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Mercy Works program promotes solidarity with South Bend

| Wednesday, October 16, 2019

While students are often involved with the Notre Dame community, fewer are immersed in the greater community surrounding the University: South Bend. Mercy Works, a collaboration between Campus Ministry and the Center for Social Concerns (CSC), is one opportunity for students to escape the Notre Dame bubble.

Christian Santa Maria, assistant director for retreats and pilgrimages in Campus Ministry, said that Mercy Works offers students the ability to do faith-minded service that has a tangible effect on people near campus. One of the special things about the program, he said, is that it functions as a kind of window into problems that students may never have experienced firsthand before.

“Maybe you don’t know much about, you know, people experiencing homelessness, or you don’t know much about juvenile detention centers or prisons,” Santa Maria said. “This could be a really great way to get your feet wet, and kind of explore what it is like to be part of this community.”

Mercy Works is a month-long commitment, and new groups begin service at the start of each month during the academic year. Groups consist of two to five students and spend two to four hours volunteering each week at their assigned organization. Because the program is founded in community, each small group also meets once a week to reflect on service, and everyone involved in the program has a reflection dinner at the conclusion of the month.

“Students will get a taste for the complexity of the issues that face us as Christians or Catholics today, and hopefully, they start asking deeper questions about their own spiritual life or about … a particular community or population that we’re working with,” he said. “And, in particular, how does faith invite them to ask these questions — not just about what they do, but who they are and who this is shaping them to be.”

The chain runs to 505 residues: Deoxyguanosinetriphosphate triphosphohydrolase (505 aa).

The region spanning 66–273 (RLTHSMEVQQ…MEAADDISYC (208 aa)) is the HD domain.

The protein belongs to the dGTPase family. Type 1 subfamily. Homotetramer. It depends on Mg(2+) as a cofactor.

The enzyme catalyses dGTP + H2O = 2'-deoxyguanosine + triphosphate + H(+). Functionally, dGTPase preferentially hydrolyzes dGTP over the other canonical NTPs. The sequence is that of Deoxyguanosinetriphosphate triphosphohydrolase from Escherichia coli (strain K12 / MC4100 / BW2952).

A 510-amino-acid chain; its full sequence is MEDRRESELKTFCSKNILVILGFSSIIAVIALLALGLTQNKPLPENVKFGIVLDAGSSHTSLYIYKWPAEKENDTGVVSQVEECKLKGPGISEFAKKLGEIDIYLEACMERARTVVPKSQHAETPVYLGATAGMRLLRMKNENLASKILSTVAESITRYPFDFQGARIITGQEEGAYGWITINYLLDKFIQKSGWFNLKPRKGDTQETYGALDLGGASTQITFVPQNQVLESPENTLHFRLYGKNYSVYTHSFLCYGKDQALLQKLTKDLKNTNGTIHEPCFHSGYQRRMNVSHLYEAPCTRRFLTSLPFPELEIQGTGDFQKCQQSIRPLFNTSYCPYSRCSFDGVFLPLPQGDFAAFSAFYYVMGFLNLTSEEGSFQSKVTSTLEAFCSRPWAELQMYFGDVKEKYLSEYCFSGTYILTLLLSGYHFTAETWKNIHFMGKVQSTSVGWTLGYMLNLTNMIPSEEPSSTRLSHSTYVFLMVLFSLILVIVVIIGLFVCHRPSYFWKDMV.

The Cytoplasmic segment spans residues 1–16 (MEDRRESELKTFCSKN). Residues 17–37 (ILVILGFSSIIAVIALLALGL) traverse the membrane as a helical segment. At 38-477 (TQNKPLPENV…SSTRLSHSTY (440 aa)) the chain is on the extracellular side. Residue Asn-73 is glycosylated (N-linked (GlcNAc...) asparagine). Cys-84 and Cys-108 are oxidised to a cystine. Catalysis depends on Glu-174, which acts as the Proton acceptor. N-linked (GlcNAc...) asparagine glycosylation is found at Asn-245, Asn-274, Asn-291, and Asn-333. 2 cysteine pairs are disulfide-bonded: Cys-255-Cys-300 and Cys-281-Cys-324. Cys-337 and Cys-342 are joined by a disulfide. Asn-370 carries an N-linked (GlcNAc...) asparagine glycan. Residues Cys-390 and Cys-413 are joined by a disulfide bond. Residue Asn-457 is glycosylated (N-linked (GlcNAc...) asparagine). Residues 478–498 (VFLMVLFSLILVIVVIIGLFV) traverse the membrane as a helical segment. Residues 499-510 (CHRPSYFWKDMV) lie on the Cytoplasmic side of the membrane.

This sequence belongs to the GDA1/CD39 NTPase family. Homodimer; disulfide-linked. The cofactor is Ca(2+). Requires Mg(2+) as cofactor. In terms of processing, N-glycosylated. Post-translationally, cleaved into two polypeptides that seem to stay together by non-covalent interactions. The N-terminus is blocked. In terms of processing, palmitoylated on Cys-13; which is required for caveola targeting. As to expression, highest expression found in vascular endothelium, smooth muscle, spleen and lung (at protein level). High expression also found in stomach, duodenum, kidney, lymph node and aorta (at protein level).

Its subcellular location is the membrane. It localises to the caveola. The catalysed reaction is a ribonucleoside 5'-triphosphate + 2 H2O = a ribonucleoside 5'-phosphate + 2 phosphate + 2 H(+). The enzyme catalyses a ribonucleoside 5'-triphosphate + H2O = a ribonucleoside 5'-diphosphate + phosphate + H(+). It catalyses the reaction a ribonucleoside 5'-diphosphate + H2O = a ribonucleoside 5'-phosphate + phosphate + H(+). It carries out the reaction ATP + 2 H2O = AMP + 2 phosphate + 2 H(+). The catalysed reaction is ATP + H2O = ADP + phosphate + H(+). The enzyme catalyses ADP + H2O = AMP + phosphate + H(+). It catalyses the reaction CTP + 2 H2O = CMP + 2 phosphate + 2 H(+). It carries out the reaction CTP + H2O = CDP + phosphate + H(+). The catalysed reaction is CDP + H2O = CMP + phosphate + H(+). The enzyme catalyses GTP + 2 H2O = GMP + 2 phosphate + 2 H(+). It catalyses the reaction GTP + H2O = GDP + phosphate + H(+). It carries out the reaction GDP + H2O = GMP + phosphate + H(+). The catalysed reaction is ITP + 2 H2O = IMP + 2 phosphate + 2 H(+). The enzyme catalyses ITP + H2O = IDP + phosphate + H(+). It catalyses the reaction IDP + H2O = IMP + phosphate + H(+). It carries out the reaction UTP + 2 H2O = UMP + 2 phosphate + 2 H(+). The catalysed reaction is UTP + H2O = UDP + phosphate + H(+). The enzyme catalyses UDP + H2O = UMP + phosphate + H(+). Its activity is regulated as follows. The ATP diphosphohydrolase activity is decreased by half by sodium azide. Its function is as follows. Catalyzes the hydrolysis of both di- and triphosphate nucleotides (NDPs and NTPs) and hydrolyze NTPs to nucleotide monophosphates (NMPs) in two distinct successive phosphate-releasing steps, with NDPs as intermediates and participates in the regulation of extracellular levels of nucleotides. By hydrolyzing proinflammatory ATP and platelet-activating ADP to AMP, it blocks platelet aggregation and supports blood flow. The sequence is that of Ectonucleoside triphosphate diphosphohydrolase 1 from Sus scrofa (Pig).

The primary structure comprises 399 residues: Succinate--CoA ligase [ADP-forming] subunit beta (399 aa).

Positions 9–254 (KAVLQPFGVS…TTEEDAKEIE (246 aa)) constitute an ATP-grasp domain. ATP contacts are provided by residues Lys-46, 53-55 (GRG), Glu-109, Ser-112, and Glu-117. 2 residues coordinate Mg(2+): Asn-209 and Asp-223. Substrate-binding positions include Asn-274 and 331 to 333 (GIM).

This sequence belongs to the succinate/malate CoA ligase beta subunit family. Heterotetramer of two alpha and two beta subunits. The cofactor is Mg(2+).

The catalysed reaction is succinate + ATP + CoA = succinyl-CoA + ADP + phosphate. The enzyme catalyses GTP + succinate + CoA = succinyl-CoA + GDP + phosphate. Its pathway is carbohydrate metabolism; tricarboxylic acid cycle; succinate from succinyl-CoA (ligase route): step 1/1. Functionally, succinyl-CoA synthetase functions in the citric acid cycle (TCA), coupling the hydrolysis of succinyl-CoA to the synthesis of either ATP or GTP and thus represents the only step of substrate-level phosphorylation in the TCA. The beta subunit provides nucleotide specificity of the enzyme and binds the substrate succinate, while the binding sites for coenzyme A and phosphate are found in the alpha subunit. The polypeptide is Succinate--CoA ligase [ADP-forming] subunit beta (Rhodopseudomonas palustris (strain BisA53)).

Mercy Works focuses on integration with the South Bend community and works primarily with local agencies, including Chiara Home, DePaul Academy, Dismas House, Healthwin, Logan Center and Our Lady of the Road/St. Peter Claver Catholic Worker. Any student interested in volunteering is invited to fill out the Google form on the Mercy Works webpage.

While volunteering is an important part of the program, its initiative is not solely service, Santa Maria said.

“What Mercy Works hopes to invite the students to do is to understand that it’s not just about being a service provider and a service recipient,” he said. “It asks the question, how do we belong to one another? And how does our faith, through service, allow us to understand the meaning of solidarity and what it means to be brothers and sisters with one another?”

He said one student had been mentoring students for about three months when she came to him with a question. He said she was unsure, almost stuck in her service; she felt useless and did not know how to continue serving, because she believed it was not effective enough. Santa Maria said he encouraged her to just listen and not try so hard to solve problems, because listening fosters the community that Mercy Works tries to attain.

“I think in a school that often promotes solving issues, one of the first steps we are to do is actually listen,” he said. “Mercy Works is not about solving. It’s about walking with. It’s about solidarity. It’s about kinship. It’s about recognizing our relationships with people in our community. The purpose of Mercy Works is to create a culture of encounter where solidarity can happen.”

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